It will be observed that prior to this amendment the grounds upon which attachments might be issued were not personal to any creditor, but affected all alike. They were of two classes: 1. Those relating to the person of the defendant, such as non-residence, departure from the state, or concealment therein; 2. Those relating to his property and his fraudulent conduct in connection therewith. None of them related to the creation of the debt, and with a single exception all were founded upon acts done with a furtive intent, which injured one creditor the same as another, either by preventing the service of process, or depleting assets in which all were interested. The exception, non-residence, while not wrongful, related to jurisdiction and applied to all creditors with the same force. As all of the grounds were general and impersonal, affecting all of the creditors in the same way, of course, any creditor could take advantage of any ground that existed. By the amendment of 1894, however, a new element was introduced, which the defendants claim is personal to the creditor giving or extending the credit, but which the plaintiffs claim is general in its effect and designed to provide immediate security for all creditors whenever the debtor is proved to have been guilty of making written misrepresentations as to his financial standing for the purpose of procuring credit. If the intention was to extend the remedy only to a creditor injured by the fraud, the statute is not a radical departure in legislation, for the practice of fraud, provided it results in lawful damages, is an authorized ground for an order of arrest. If, however, the plaintiffs' contention is correct, an unprecedented rule has been made, which may destroy the credit system and bring confusion to the transaction of business.
While the statute prescribes the purpose of the false statement, it does not in terms prescribe the effect, nor require that the statement should result in procuring credit, yet it would be unreasonable to hold that the legislature intended a statement, which, although false and made with evil motives, was absolutely harmless, should be followed by such grave consequences. It would be an anomaly in commercial law to permit a wrongful act, that injured no one, to disrupt a man's business by allowing any creditor to seize his property at any time. The law furnishes a remedy only for such wrongful acts as result in injury. That is the theory upon which actions are founded and upon which all provisional remedies are allowed, except where the debtor is not amenable to ordinary process and it is necessary to proceed against his property, because there is no jurisdiction of his person. Wrongs not simply designed, but executed, or in process of execution, are those recognized by the law. Abstract wrongs are disregarded, because they do no harm. If a false statement is made for the purpose of procuring credit, but without having that effect, no creditor is injured. If it is made to one who does not believe it, or does not act upon it, why should it become the basis of this summary remedy? If made to a commercial agency and it rests quietly upon the books without coming to the knowledge of any one who relies upon it, no reparation is needed, because no mischief has resulted. No right has been violated, no wrong suffered and no damages sustained. Although the statute is silent upon the subject, we think that the strict rule of construction that we have adopted requires us to hold that the false statement must be successful in procuring credit from some one in order to authorize an attachment.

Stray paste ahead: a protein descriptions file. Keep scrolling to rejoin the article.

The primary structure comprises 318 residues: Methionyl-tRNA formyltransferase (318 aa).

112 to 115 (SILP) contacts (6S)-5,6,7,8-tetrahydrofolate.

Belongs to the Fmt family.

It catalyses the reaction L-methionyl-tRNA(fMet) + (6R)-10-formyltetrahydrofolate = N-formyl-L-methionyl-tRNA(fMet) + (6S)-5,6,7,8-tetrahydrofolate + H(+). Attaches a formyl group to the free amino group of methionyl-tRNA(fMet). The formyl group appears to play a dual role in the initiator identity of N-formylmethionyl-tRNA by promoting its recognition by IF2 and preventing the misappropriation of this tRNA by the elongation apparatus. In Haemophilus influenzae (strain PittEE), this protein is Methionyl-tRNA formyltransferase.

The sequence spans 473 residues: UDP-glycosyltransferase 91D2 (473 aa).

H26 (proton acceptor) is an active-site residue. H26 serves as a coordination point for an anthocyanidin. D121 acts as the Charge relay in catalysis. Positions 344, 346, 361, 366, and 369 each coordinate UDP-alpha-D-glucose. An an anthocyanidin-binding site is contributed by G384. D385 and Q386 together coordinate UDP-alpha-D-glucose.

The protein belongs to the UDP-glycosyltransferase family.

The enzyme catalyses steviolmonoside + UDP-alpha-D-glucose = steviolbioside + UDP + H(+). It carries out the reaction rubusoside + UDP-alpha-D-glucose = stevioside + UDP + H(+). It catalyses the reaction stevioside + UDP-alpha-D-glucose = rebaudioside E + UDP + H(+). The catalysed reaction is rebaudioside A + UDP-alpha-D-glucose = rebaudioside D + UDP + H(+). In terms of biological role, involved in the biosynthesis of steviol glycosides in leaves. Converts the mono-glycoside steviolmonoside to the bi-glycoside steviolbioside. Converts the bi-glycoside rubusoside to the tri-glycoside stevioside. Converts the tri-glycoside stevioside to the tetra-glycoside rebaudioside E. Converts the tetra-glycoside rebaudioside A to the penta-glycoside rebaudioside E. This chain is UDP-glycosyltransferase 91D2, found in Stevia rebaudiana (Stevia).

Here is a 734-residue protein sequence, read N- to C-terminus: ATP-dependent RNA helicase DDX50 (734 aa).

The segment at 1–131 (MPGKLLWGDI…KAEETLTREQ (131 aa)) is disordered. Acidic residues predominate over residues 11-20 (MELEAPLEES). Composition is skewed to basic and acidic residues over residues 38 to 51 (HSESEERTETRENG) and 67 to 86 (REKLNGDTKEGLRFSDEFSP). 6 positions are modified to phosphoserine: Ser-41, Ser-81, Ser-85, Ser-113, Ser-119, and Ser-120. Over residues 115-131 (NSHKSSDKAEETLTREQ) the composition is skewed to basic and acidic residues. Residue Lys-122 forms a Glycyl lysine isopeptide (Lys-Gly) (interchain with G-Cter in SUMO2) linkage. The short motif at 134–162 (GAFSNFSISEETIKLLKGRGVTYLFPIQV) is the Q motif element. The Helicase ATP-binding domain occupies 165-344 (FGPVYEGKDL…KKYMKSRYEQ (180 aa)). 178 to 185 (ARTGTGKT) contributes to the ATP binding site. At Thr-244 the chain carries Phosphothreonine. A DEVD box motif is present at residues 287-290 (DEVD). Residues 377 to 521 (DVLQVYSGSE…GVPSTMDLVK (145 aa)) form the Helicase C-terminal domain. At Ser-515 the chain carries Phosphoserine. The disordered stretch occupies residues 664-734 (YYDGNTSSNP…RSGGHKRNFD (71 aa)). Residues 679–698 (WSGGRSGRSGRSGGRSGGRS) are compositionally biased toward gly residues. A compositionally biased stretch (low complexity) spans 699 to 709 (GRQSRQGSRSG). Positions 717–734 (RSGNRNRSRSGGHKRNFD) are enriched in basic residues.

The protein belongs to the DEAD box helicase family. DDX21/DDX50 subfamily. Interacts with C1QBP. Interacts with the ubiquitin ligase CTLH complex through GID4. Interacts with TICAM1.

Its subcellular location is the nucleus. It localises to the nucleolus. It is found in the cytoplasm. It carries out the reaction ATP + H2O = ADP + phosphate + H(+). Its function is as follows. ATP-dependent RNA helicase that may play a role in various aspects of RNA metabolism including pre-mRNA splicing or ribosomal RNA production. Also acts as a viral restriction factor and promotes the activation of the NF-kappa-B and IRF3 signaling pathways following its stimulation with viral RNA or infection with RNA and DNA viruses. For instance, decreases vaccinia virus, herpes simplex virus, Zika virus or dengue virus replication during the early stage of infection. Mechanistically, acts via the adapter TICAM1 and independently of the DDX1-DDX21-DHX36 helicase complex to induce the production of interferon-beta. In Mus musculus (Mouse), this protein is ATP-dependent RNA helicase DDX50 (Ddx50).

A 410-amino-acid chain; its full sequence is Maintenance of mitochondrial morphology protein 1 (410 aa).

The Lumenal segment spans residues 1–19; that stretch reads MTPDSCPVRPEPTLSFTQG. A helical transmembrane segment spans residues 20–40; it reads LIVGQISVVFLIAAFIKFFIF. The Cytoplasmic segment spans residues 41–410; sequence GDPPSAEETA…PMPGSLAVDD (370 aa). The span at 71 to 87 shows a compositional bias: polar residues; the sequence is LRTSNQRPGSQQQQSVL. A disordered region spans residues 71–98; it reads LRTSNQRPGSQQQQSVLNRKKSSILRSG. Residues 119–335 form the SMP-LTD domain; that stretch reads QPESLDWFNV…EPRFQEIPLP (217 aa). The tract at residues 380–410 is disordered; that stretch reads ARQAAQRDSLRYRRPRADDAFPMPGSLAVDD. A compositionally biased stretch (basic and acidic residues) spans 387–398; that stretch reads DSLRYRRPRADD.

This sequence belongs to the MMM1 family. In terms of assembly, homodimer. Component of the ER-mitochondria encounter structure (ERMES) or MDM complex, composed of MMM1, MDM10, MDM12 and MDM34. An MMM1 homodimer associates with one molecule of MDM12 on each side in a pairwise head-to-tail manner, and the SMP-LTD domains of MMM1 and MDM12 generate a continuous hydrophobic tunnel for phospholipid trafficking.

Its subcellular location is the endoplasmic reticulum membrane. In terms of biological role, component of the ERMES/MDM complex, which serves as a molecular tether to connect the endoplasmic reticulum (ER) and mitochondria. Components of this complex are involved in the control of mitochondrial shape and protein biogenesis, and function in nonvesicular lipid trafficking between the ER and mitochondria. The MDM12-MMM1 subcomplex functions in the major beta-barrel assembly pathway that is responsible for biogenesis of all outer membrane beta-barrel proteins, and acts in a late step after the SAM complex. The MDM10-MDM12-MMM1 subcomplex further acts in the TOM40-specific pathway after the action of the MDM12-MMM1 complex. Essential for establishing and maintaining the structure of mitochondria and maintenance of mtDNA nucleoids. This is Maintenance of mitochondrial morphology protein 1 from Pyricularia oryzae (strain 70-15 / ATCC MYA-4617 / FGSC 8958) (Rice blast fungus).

But suppose the specified fraud has been successfully practiced upon one creditor, does that allow another to take advantage of it, although it had not come to his notice when he gave or extended credit to the debtor? We think not, for the reasons already given, but mainly because he was not injured. He was neither deceived, nor defrauded by a statement of which he had not heard when his debt was contracted. He gave no credit on the strength of a representation made at some other time to some other person. We think that the remedy, so far as it is based upon the clause under consideration, is confined to the creditor defrauded and that no one can resort to it except those who gave or extended credit to the debtor, relying upon his statement as true. The inconvenience and injustice resulting from any other construction is so manifest as to bear strongly upon the intention of the legislature, for a statute should be so construed, when the language will permit, as to make it practicable, just and reasonably convenient. ( Rosenplaenter v. Roessle, 54 N.Y. 262, 265.) It is unreasonable to suppose that the legislature intended that a single false statement should follow a man through life and expose his property to attack by his creditors, at any time they chose. This would virtually withdraw from his property, for all time, the safeguards which protect the property of all other persons. It would be perpetual outlawry applied to his property and would tend not only to drive him out of business, but to expel him from the state. It would violate every precedent and all analogies and we think that if the legislature intended to impose such a severe penalty for possibly a single false step, it would have said so in plain terms.
We are thus led to answer the question certified in the negative and to affirm the order appealed from, with costs.